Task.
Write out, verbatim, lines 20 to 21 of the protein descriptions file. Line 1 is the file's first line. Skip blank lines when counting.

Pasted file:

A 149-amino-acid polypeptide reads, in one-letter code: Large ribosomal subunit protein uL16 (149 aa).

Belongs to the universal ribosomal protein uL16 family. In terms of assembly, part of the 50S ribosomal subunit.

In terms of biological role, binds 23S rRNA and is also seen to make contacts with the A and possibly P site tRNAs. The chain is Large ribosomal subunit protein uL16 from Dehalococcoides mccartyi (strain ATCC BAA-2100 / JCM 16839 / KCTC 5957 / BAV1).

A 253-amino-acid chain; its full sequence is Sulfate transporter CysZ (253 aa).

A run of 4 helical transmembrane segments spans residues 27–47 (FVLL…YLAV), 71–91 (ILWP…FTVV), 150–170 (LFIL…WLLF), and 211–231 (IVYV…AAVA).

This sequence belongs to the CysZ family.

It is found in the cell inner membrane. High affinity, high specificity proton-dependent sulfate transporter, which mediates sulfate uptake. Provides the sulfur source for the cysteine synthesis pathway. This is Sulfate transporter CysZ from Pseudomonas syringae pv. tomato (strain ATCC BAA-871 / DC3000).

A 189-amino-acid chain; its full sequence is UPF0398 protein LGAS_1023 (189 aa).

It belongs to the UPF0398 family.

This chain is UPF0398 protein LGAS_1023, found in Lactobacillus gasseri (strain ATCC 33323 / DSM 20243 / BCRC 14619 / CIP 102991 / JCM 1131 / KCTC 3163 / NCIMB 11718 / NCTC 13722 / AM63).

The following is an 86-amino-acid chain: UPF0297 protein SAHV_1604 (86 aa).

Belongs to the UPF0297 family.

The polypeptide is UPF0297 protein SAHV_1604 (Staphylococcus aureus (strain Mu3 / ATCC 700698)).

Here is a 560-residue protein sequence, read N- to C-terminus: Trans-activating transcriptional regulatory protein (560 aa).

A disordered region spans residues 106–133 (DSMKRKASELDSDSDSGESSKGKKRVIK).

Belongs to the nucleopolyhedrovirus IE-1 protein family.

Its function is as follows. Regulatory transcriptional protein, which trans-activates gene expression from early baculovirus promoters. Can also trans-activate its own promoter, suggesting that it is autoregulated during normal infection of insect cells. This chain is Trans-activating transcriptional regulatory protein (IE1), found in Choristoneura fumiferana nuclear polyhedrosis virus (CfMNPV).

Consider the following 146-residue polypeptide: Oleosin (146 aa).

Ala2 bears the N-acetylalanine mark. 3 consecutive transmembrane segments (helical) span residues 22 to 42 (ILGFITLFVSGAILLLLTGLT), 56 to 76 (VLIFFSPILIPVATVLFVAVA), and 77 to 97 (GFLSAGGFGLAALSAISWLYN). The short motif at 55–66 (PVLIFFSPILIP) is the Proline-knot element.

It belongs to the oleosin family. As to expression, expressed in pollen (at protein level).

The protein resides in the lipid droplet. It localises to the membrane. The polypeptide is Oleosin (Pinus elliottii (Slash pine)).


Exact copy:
It belongs to the oleosin family. As to expression, expressed in pollen (at protein level).

The protein resides in the lipid droplet. It localises to the membrane. The polypeptide is Oleosin (Pinus elliottii (Slash pine)).